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The February 17, 1996 Irian Jaya Earthquake and Tsunami

The information in this report was collected by an International Tsu-nami Survey Team (ITST), consist-ing of scientists and engineers from Indonesia, Japan, and the USA. The team visited the af-fected area from March 4 to 8, 1996.


On February 17, 1996 at 05:59 GMT (14:59 local time) a major (MW = 8.2) earthquake occurred near Biak Island, Indonesia (S 0.6o, E 136.5o). It generated a deadly tsunami which reached a maximum measured height of 7.7 m. As of March 4, the official death toll from the earthquake and tsunami included 107 at Biak Island and 3 at Yapen Island. Fifty-one persons remained missing. About 100 per-sons were seriously injured, and 10,000 were made homeless. Biak and Yapen Islands are situated off the north shore of the Irian Jaya portion (western half) of the island of New Guinea.


Previous earthquakes in the area occurred in 1914 (7.9), 1957 (7.5) and 1979 (7.9). The duration time of rupture for the 1996 event was reported at 28 seconds. The Har-vard "quick" CMT solution sug-gests a MW = 8.2 low-angle thrust event in the New Guinea Trench, at 15 km depth, with a rupture length of 180 km and width of 50 km. However, USGS calculations indicate Mw = 7.9 and a depth of 21 km; the University of Tokyo reports Mw = 8.0 at a 33 km depth; and Caltech calculates MW = 8.1 at 33 km depth. The Biak earthquake was followed within one day by a flurry of aftershocks featuring an unusual diversity of focal mechanisms: thrust, normal, and strike-slip. The thrusting nature of the event suggests a complicated tectonic interaction for this region.

The epicenter was located in the Pacific Ocean north and east of Biak Island, a long, narrow strip of land (about 150 km by 30 km) which runs roughly east-west across the northern end of the Teluk Cenderawasih bay. Yapen Island, of similar size and orien-tation, lies about 50 km south of Biak, also in Teluk Cenderawasih.

In the village of Bosnik in eastern Biak, almost all the houses col-lapsed due to ground shaking. Many sand boils were observed by the ITST in this area of soft sand. In northern Biak 11 persons were killed, 183 houses collapsed, and 192 houses were heavily damaged by the shaking.


The earthquake generated a large tsunami, which struck the Irian Jaya coast with heights of about 5-7 meters. Reported tsunami heights include:

4 m at Manokwari (western New Guinea)
7 m at Sarmi (central New Guinea)
6-7 m at Korim (northern Biak)
3-5 m at Biak
7 m at Yapen Island

The tsunami caused damage as far away as Japan, where a wave height of nearly 1 m was reported and several fishing boats were washed away. A tsunami warning was issued at 17:00 local time in Japan; the first waves struck about 20 minutes later. No severe damage occurred in Japan, although this was the largest tsunami generated by a far-field earthquake to be recorded since the 1960 Chile earthquake and tsunami.

The ITST collected information on tsunami runup heights from meas-urements of clear tsunami traces and from eyewitness reports. On the northern coast of Biak, facing the tsunami source, the heights were 3-5 m, the largest measured on the island. Especially large tsunamis were observed in small bays such as Korim and Waru, suggesting concentration of tsu-nami energy or seiche action in the bays. The eastern part of Biak is surrounded by a shallow sea with many small islands. This region, close to the tsunami source, did not experience tsunamis as great as did the northern shore.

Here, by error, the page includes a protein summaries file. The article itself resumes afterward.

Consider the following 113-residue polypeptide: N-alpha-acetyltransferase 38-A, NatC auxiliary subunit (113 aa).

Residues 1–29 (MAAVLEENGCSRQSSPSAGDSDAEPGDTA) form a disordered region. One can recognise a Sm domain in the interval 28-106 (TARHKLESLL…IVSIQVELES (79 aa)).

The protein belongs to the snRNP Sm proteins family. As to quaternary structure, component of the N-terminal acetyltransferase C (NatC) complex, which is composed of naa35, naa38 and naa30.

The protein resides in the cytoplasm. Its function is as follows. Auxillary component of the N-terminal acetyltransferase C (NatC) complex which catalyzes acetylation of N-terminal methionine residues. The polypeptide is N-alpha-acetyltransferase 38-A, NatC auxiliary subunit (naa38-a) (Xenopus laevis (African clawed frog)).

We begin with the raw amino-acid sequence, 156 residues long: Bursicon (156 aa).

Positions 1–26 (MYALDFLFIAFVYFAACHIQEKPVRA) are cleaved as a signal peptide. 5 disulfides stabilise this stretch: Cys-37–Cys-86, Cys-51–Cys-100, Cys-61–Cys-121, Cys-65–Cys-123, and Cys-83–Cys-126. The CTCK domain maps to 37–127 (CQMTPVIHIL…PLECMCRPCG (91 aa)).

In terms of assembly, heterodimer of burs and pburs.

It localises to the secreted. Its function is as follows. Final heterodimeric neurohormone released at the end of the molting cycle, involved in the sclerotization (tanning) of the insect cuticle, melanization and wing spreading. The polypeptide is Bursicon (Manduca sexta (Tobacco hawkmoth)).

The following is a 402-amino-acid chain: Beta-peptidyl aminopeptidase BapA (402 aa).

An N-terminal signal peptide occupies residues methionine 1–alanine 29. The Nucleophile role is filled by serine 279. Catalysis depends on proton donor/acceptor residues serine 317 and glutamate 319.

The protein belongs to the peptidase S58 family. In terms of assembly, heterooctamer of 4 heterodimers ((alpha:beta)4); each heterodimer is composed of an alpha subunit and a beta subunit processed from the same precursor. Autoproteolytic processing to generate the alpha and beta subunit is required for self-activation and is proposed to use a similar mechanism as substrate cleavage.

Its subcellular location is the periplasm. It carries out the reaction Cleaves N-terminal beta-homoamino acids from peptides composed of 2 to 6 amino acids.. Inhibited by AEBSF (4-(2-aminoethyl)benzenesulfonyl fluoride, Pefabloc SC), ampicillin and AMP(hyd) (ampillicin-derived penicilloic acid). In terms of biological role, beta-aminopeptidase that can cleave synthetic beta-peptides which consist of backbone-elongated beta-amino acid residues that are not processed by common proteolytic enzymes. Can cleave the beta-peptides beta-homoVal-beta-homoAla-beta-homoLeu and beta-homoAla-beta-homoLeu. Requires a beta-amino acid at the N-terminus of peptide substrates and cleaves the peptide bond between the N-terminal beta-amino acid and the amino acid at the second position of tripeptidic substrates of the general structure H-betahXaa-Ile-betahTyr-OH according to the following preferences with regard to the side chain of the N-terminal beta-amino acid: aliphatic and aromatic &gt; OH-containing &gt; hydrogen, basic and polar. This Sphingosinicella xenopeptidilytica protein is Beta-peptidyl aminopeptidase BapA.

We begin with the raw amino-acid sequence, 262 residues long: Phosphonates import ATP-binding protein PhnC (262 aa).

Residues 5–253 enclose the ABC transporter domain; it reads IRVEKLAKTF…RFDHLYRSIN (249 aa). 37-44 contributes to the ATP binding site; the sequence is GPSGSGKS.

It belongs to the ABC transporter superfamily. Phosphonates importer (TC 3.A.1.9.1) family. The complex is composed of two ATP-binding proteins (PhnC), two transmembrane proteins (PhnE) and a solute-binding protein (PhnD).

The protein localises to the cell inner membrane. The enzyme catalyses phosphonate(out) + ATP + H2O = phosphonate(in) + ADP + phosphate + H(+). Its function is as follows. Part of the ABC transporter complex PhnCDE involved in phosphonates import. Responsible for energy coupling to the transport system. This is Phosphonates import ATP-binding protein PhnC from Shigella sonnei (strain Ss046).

The maximum tsunami height of 7.7 m was measured at Farusi, Wardo in western Biak, which is located on the side of the island furthest from the tsunami source. A tsunami phenomenon such as a trapped wave on a coral reef may have caused this local phenomenon.

The most severe damage due to the tsunami occurred at Korim, where the height was 4-5 meters and the inundation area about 700 m long and 400 m wide. Sixty-four of the dead and 18 missing people were reported from the area in and around Korim. About 380 homes were completely destroyed by the inundation.

Remarkable sand deposition and erosion were observed along the coast at Korim. The volume of deposited sand was estimated to be about 3,000 m3. The volume of erosion estimated is less than that of deposition, suggesting that the tsunami transported the sand from the shallow sea bottom in the area around Korim.

In eastern Biak, local people report that the level of high tide is now 0.5 to 1.0 m higher than in the past, indicating the land in that area has subsided due to the earthquake.

To assist in planning the ITST survey, the tsunami simulation model TSUNAMI was used to esti-mate the probable tsunami heights along the Irian Jaya coast. Actual measurements on Biak Island compared well to the predicted values.

ITST Members

Indonesia: Mr. Subandono Dipo-saptono and Mr. Rahman Hidayat of BPPT; Dr. Nanang Tyas Puspito and Mr. Hamzah Latief of ITB; and Mr. Fusuni of BMG.

Japan: Dr. Fumihiko Imamura of Tohoku University, reader; Mr. Tomoyuki Takahashi, Mr. Ho Jun Lee, Mr. Shun-ichi Koshimura, Mr. Nobuya Horuchi, and Mr. Kazumori Kurayoshi of Tohoku University; Dr. Hideo Matsutomi of Akita University; Dr. Kouji Kofune of Port & Harbor Research Institute; Dr. Gary Watson of Kyoto University; and Dr. Yoshinobu Tsuji of the University of Tokyo.

USA: Mr. Andy Moore of the University of Washington; and Mr. Utku Kanoglu and Mr. Jose Berrero of the University of Southern California.

The reproduction and distribution of this report were funded by National Science Foundation Grant #CMS-9526408, EERI's Learning From Earthquakes Project.


Korem Beach after earthquake -korem- North Biak, Korem Beach

Korem village in the North coast of Biak Island.

 About 50 meter from the beach.

Collected pictures 
from the field work in Biak, March 5 - April 5, 1996.